Last Updated on August 23, 2022 by Griselda M.
Growing lantana in pots is becoming popular, with more gardeners opting to grow these flowers indoors or even indoors for that striking look.
Lantana is an irresistible plant with a sweet fragrance and bright blooms, attracting a dozen butterflies and bees to your garden. These famous clusters of flowers are one of the best plants to grow if you want a great display of colors.
These flowers are suitable for growing both indoors and outdoors. They also require less attention and thrive all year round in USDA zones 8 to 11. Potted lantana allows gardeners to enjoy cooler climates during the hot season.
Types Of Lantana Growing in Pots
It is possible to grow any lantana in a container but keep in mind some are very large, reaching up to 6 feet. These fruits need a sturdy container, as they are heavy.
Dwarf varieties are suitable for standard-sized containers, reaching a height of about 12 to 16 inches. They are available in a range of beautiful bright colors.
Popular choices for potted lantanas include Denholm White, Chapel Hill, Patriot, Pinkie, Weeping White, and Weeping Lavender are vine-like plants ideal for containers or hanging baskets. Trailing lantana, available in purple or white varieties, is a species that reaches 8 to 14 inches but spreads wide to 4 feet or more. All these varieties are great for growing in pots.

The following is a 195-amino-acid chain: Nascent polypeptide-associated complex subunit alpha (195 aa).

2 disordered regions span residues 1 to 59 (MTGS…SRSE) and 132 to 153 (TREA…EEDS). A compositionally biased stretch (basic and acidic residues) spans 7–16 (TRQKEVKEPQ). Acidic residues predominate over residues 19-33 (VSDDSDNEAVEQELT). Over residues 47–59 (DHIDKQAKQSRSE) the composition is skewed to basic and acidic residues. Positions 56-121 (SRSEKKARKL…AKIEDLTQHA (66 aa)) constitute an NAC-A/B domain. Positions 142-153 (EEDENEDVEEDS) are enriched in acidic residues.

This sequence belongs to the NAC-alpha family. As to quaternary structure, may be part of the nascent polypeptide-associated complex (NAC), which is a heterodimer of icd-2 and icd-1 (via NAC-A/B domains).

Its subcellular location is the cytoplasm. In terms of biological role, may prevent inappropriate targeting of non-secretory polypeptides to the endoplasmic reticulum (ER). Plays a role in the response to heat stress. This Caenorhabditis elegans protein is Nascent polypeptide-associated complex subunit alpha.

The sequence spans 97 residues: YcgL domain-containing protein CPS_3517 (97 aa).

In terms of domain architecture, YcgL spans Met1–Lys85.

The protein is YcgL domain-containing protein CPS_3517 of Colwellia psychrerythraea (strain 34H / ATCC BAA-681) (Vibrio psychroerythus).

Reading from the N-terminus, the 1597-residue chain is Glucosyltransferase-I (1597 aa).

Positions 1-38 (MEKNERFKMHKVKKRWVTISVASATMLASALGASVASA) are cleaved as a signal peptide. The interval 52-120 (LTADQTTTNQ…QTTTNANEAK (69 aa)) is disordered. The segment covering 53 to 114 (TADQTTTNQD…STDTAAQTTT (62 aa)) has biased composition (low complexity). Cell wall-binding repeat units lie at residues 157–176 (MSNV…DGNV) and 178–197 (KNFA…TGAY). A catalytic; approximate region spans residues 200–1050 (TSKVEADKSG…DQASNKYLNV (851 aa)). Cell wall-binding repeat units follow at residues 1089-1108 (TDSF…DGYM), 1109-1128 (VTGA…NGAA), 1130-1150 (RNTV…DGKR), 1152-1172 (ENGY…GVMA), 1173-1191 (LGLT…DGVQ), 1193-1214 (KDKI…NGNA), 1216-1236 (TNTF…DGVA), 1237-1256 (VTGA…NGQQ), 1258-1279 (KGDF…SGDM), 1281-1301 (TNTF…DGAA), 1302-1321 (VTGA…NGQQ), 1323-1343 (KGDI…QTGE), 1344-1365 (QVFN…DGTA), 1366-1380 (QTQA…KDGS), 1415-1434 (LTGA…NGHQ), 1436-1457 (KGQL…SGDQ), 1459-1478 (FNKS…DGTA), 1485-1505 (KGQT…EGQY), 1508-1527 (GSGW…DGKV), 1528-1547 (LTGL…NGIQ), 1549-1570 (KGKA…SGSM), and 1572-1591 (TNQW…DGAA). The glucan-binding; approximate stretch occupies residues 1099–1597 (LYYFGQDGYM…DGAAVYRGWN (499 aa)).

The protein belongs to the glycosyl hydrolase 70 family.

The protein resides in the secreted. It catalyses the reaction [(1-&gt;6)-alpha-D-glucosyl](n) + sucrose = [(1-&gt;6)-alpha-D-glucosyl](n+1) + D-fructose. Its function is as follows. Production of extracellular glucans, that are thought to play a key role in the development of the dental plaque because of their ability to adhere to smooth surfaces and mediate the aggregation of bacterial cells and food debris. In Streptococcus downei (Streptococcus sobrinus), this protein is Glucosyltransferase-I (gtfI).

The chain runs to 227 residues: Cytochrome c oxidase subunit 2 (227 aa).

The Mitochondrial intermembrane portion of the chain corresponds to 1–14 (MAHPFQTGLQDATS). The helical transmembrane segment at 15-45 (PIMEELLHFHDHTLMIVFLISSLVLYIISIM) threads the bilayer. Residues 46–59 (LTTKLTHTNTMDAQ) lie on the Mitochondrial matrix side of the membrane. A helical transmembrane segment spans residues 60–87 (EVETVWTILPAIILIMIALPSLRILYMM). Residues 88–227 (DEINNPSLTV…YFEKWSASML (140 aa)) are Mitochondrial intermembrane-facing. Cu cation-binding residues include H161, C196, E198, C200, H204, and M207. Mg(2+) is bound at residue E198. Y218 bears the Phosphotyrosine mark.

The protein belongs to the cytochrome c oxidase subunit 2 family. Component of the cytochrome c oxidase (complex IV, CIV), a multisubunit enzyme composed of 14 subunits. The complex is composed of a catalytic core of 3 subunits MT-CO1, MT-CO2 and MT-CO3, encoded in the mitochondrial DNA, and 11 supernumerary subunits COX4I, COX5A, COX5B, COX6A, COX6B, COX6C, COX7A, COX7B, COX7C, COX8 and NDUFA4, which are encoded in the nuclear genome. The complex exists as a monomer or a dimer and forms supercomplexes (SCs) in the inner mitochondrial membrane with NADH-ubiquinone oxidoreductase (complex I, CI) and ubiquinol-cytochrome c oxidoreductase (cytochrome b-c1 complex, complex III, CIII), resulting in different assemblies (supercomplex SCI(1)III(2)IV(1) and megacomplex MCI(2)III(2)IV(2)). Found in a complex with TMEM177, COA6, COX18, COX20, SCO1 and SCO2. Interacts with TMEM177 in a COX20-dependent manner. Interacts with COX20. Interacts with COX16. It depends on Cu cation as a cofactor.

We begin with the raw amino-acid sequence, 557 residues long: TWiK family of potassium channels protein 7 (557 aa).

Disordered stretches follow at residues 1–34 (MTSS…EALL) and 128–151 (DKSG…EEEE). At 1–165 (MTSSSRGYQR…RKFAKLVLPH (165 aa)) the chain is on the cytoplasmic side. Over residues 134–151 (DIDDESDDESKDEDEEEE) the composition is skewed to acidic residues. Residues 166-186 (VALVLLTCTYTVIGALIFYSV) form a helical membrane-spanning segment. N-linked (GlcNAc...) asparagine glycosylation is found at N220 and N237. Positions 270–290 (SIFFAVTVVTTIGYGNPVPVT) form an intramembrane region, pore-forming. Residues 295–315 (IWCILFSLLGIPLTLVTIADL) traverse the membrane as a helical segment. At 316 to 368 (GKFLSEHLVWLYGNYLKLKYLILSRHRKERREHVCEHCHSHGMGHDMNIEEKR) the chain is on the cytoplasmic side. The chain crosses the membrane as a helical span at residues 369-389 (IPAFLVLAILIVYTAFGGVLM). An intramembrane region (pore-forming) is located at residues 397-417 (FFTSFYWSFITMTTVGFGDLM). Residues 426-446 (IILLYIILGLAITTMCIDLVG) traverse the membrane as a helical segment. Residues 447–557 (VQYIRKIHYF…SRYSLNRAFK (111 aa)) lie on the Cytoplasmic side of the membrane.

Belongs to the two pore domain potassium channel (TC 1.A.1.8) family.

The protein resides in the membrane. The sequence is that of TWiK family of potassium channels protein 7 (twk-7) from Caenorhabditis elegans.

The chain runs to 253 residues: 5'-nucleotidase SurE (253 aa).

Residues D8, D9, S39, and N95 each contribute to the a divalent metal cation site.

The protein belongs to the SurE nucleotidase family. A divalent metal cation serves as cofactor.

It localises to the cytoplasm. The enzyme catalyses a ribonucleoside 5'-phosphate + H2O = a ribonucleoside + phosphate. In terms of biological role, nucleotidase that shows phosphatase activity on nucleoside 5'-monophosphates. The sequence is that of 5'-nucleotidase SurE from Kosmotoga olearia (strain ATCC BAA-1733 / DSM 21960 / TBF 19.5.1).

Let’s Learn How Growing Lantana in Pots Works
Growing lantana in pots is easy but must be prepared for in advance. Let’s see what you ought to prepare.
Step 1: Select your Lantana
You will have already taken this step before even preparing your pot. Before even preparing your pot, select the type of lantana you want to grow. Choose between the dwarf and the standard variety. Lantana Camara is an upright cultivar that grows up to 18 inches tall. Trailing lantana grows up to 1 to 2 feet in length and thrives in containers. From this collection, choose your favorite cultivar to increase.
Step 2: Design your flower garden
Design your pot flower gardens on paper before you can place them outdoors or indoors. Place the tallest plants in the back, medium plants in the center, and shorter ones in the front. You can also set the tallest plant in the center and surround them with medium plants on all sides and the shortest plants at the edges. If possible, mix and match plants so that the colors can have a pattern-like effect.
Step 3: Prepare the container
Select an area that has full sun and place your planting pot there. Ensure your container has enough draining holes because this flower likes well-drained soil to flourish. If your container has no drainage holes, pound a nail into the bottom of the container to make some using a hammer and a nail. Create holes that are 6 inches apart.
Step 4: Prepare the potting mix
Use professional-grade potting mix and not the normal soil as it tends to be too heavy to drain well in the pot. Pour a good amount of this potting mix into the container up to about 4 inches from the top. Spread the potting mix using a hand shovel so that it’s appropriately leveled.
Step 5: Plant your Lantana
Plant your lantana in the container already filled halfway with your potting mix. You can add a handful of sand, perlite, or vermiculite to enhance drainage. Firmly but gently, press your plant in the mixture.